Sometimes both directions are captured at the same time. For instance, 'Lord Of The Thighs' is one of the band's most distinctive sleaze anthems, whose point it is to insinuate that mating with the heavenly beauty of Steve Tyler is, in fact, the primary duty of every respectable woman. (Another version has it that he is impersonating a pimp looking for fresh recruits). But what's up with the weird thudding bassline and its being doubled by Tyler's piano? Why does a simple cock rock song need all the creepy guitar effects and spaced-out vocal howls? And why the concealed Golding reference (it is a Golding reference, isn't it)? This is ritualistic pagan mu­sic, accompanying a friggin' phallic religious ceremony, rather than a mere soundtrack for the simple pleasures of copulation.

Things are much simpler with 'S.O.S. (Too Bad)' and 'Pandora's Box', where we first have the lead singer complain about not getting any (life sucks) and then extol the bodily virtues of a lady on a nude beach (well, occasionally, life is good). Normally, the former song gets a decent repu­tation because its melody is desperate and it touches upon the sordid aspects of slum life, whereas the latter has its worse because the melody is cocky and the lyrics are worse — truth is, I believe they were written with about the same level of inspiration and both serve their purposes quite adequately. If you like Aerosmith at all, you gotta accept 'Pandora's Box', although, as Tyler sings, "I gotta watch what I say, or I'll catch hell from women's liberation" — words that ring even truer today than they did in 1974.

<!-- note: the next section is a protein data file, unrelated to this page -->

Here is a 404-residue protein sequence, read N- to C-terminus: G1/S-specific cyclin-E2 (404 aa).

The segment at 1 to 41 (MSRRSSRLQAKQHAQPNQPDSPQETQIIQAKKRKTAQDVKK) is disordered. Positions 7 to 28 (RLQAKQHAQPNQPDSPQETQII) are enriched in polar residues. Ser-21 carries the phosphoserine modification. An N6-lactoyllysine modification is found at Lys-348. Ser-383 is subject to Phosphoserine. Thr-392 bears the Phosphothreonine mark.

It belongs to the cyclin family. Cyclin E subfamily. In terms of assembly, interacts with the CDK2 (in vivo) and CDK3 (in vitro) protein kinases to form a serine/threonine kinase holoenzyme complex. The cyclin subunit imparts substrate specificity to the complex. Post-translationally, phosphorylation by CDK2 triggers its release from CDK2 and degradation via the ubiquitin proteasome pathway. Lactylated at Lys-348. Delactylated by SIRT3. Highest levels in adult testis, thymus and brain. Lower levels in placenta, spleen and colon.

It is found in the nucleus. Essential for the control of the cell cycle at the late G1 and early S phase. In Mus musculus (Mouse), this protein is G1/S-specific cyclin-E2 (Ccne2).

Things are much more complex with 'Spaced', formally about someone lost in space but metapho­rically about someone lost somewhere much closer to home; and with 'Seasons Of Wither', ano­ther epic ballad that tries to follow the medieval excursions of Led Zeppelin, but, fortunately, does not stray too far away from restrained folk balladeering. These are songs that try to find them a corner on the serious artists' market, and, although they had to bitterly fight for that corner for the rest of their career — just how many people think of Aerosmith as «serious»? — they are both good songs, especially 'Seasons' which Tyler manages to inject with plenty of stateliness.